Accounting cost is also used in the preparation of income taxes. The real question is whether it’s feasible to introduce economic cost as well.

It may be useful for a small business owner to use economic cost when making decisions regarding the future of her business, such as when creating financial projections. Using economic cost calculations can also be valuable if you’re looking to start a new business or expand your current one.

How to calculate accounting cost

Jane Brown is an attorney who wants to start her own small law firm. Jane expects to earn $150,000 in revenue her first year of operation. She will also pay a part-time legal assistant $30,000, with an additional $3,000 in payroll taxes for the year. Jane will initially be working from home and has estimated her other expenses.

Here’s what Jane’s projected profit and loss would be for her first year in business.

Total revenue (projected) $150,000
Gross profit $150,000
Expenses (projected)
Salaries $  30,000
Payroll taxes $    3,000
Utilities $    2,500
Insurance $    1,500
Office supplies $    3,500
Other expenses $    2,500
Total expenses $  55,000
Net profit $  95,000

The accounting cost of Jane opening her own firm

When we look at Jane’s projected gross profit, we can see that it’s $150,000, while her net profit, or accounting profit, is $95,000, which is why it’s important to look at revenue vs. profit when creating a profit and loss estimate for any business.

If Jane proceeds and opens her business based on the above figures, it’s projected to be successful, with expenses totaling $55,000. Those expenses are then subtracted from her gross profit to obtain her net profit of $95,000.

That is Jane’s explicit, or accounting cost of opening her small firm.

How to calculate economic cost

However, there are several details Jane may want to consider before making her final decision. This is where calculating economic cost can be helpful.

For instance, when Jane leaves her current job to open her own firm, she will be losing her $95,000 salary and medical benefits worth $5,000 when she leaves. When calculating economic cost, this $100,000 loss is subtracted from Jane’s current net profit of $95,000, leaving her with a projected $5,000 loss should she go ahead with her plans.

Total revenue (projected) $150,000
Gross profit $150,000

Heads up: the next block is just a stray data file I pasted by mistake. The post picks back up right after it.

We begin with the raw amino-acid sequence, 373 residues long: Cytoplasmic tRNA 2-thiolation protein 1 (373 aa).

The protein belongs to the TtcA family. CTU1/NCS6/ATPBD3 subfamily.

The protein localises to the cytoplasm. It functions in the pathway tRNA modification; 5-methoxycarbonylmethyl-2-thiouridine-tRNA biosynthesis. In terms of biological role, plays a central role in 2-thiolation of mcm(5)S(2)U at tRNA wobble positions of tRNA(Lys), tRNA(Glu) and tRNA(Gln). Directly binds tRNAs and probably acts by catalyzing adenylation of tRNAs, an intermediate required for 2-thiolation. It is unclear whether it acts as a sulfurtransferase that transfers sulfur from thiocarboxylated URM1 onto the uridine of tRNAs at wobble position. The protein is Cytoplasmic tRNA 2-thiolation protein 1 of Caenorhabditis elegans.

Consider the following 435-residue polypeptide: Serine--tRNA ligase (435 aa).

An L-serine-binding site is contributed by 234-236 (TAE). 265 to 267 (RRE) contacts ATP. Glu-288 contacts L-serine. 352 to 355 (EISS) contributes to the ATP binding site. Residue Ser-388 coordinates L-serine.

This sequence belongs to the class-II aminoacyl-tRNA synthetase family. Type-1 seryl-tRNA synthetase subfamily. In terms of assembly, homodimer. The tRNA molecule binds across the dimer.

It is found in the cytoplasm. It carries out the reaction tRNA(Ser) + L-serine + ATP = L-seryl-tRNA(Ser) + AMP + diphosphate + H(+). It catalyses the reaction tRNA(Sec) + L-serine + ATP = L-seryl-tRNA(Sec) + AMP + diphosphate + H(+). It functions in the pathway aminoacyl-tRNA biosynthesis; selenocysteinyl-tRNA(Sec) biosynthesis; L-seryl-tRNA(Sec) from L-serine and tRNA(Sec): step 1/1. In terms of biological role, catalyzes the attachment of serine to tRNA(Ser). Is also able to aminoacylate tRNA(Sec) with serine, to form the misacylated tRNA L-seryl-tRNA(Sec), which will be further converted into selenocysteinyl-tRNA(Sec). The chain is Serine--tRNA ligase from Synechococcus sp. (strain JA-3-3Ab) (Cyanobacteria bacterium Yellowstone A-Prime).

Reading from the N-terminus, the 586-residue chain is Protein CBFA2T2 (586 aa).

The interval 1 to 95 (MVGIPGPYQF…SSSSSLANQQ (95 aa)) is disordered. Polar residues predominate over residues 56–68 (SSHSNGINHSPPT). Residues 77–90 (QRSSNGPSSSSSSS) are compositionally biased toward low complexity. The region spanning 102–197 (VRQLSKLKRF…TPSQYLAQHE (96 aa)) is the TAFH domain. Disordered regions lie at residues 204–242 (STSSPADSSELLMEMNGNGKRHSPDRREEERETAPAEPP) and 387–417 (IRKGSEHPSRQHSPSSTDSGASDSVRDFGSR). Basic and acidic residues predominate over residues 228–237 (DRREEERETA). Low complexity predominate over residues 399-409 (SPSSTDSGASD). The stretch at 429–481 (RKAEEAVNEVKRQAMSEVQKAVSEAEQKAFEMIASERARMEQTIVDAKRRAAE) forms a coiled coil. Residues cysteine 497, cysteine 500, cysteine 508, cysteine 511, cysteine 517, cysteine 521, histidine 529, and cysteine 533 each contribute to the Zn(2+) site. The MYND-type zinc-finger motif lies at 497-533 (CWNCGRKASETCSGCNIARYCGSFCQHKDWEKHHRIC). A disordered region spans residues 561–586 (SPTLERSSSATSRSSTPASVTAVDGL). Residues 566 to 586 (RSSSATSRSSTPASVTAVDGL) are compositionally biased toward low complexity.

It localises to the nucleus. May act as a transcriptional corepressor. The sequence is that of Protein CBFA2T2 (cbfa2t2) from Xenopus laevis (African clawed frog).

Expenses (projected)
Salaries $  30,000
Payroll taxes $    3,000
Utilities $    2,500
Insurance $    1,500
Office supplies $    3,500
Other expenses $    2,500
Total expenses $  55,000
Net profit $  95,000
Implicit cost $100,000
Net profit $  (5,000)

The economic cost of Jane opening her own firm

When Jane calculates the loss of her salary into her decision to open her own law firm, she will need to acknowledge that she is projected to earn less on her own than she currently earns.

Does that mean Jane shouldn’t open her own firm? No, but it does give her a more complete financial picture than accounting cost alone.

Economic cost looks at assets you already own and how they may be used in a different way. In Jane’s case, she is considered an asset. In another example, you may own the building where your business is housed, but the implicit cost of using that building is what you give up in return, such as potential rental income.

Again, this doesn’t mean you shouldn’t purchase a building for your business operations, but it does let you know that you may be able to earn a much bigger profit if you choose to rent the building instead.

Using both economic and accounting costs for your business

While most small business owners will continue to use only accounting cost to determine the financial health of their business, there’s a strong case to be made for introducing economic cost into the mix.

The next time you face a decision such as whether to open another location, whether to hire more staff, or whether you should look for other employment and work at your business part time, calculating the economic cost of those decisions can go a long way toward helping you make more informed choices.